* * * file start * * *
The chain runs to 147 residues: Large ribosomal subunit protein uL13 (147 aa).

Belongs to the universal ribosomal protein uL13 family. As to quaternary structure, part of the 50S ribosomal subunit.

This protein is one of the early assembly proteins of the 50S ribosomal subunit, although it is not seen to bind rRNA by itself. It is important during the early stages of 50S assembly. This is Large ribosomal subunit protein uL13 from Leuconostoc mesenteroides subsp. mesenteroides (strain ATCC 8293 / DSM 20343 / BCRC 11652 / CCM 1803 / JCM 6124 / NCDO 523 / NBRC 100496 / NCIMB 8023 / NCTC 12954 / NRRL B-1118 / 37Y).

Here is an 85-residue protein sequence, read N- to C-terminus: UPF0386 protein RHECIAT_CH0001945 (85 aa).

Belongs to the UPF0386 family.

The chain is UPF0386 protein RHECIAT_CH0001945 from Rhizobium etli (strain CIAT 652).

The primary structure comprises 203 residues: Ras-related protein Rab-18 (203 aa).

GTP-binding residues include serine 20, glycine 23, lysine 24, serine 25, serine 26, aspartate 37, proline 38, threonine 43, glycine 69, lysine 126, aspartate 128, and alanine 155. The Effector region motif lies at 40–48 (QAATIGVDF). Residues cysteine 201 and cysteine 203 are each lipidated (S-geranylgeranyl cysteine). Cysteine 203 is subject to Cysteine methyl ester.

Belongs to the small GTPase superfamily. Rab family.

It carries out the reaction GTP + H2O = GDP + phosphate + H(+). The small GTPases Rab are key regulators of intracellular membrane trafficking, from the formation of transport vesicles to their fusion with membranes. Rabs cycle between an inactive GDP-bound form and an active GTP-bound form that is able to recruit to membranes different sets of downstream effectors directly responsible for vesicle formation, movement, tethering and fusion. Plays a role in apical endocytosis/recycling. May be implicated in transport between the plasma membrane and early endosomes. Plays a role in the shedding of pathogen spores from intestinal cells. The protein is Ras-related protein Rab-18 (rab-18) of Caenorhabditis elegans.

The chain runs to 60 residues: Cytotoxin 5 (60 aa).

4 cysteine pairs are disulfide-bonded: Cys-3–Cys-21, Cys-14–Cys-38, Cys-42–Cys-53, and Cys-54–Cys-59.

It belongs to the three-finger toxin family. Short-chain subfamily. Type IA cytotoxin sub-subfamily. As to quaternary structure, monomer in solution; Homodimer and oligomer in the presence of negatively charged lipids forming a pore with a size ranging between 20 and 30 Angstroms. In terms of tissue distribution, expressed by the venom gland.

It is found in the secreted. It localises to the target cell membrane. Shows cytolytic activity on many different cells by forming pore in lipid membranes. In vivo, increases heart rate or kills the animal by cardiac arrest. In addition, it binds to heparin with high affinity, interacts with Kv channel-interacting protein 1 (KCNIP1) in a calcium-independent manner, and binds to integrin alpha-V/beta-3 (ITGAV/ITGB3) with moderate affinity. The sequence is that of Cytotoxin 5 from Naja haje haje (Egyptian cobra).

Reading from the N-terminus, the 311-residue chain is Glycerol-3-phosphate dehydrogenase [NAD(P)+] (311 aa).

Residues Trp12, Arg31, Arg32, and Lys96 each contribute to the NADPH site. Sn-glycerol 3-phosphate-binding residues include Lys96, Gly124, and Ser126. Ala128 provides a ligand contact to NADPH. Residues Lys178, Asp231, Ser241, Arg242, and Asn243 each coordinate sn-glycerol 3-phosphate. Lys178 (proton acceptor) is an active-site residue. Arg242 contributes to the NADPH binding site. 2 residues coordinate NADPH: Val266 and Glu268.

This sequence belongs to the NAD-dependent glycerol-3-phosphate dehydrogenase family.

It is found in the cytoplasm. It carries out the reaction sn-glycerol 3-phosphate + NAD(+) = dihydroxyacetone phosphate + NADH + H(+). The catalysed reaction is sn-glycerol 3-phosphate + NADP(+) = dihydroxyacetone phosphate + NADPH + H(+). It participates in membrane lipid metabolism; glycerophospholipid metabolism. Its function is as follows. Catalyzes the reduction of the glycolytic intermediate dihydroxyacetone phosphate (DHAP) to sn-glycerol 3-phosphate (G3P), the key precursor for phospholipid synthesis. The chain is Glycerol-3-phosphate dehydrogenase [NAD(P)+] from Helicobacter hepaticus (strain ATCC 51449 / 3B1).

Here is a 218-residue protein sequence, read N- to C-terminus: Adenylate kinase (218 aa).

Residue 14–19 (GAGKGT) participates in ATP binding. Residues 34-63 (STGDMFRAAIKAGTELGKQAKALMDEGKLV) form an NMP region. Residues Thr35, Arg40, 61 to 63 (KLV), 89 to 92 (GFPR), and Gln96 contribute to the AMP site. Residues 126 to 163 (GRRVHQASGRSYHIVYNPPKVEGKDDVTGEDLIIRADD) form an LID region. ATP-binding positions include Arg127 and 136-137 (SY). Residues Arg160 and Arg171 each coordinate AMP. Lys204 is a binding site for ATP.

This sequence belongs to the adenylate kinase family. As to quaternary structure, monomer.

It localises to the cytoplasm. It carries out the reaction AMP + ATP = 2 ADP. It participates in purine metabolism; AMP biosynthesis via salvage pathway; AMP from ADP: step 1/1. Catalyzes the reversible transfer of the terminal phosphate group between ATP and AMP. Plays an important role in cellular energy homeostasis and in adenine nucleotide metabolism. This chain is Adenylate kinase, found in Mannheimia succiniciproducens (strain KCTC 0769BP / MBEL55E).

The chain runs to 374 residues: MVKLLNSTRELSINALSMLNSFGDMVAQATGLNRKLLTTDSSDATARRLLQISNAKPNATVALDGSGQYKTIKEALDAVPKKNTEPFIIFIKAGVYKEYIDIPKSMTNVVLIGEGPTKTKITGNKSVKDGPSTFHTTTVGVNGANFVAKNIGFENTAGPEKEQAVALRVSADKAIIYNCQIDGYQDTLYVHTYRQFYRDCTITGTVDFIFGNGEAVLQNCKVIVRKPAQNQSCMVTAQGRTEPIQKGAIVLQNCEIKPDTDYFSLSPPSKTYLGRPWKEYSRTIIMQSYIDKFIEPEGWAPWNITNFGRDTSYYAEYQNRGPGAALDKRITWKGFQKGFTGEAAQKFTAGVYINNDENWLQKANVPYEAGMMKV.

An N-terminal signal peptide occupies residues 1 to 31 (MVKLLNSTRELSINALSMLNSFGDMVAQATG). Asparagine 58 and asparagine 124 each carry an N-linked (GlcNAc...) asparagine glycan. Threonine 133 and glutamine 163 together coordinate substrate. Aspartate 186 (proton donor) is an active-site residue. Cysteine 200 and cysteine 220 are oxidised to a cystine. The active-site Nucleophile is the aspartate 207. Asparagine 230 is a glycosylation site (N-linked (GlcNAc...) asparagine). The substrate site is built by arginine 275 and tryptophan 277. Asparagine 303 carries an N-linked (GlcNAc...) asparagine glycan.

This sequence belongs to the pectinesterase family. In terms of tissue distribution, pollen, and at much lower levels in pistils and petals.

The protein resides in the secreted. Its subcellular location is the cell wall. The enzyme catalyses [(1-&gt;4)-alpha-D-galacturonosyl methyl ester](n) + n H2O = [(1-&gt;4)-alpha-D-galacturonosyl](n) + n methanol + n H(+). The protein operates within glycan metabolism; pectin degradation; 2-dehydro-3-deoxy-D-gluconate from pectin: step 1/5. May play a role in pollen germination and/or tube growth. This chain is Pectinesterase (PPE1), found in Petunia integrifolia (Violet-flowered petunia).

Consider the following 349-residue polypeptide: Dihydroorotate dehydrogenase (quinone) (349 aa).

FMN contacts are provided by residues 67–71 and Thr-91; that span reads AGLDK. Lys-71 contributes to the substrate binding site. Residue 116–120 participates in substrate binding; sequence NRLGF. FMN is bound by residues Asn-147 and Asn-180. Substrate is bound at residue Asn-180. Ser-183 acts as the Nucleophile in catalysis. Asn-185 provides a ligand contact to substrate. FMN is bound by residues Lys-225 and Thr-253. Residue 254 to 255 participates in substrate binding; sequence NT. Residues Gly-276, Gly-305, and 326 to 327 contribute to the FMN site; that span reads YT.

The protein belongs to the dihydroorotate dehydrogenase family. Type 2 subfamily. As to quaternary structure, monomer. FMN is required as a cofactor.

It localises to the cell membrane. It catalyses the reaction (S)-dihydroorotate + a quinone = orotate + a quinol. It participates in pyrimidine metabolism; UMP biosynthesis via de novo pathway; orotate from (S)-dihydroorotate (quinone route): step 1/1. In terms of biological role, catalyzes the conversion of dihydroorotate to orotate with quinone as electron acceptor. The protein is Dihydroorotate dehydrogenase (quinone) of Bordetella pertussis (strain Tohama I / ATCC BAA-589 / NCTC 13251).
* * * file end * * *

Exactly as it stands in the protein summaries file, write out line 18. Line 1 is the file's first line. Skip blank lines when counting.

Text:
It is found in the cytoplasm. It carries out the reaction sn-glycerol 3-phosphate + NAD(+) = dihydroxyacetone phosphate + NADH + H(+). The catalysed reaction is sn-glycerol 3-phosphate + NADP(+) = dihydroxyacetone phosphate + NADPH + H(+). It participates in membrane lipid metabolism; glycerophospholipid metabolism. Its function is as follows. Catalyzes the reduction of the glycolytic intermediate dihydroxyacetone phosphate (DHAP) to sn-glycerol 3-phosphate (G3P), the key precursor for phospholipid synthesis. The chain is Glycerol-3-phosphate dehydrogenase [NAD(P)+] from Helicobacter hepaticus (strain ATCC 51449 / 3B1).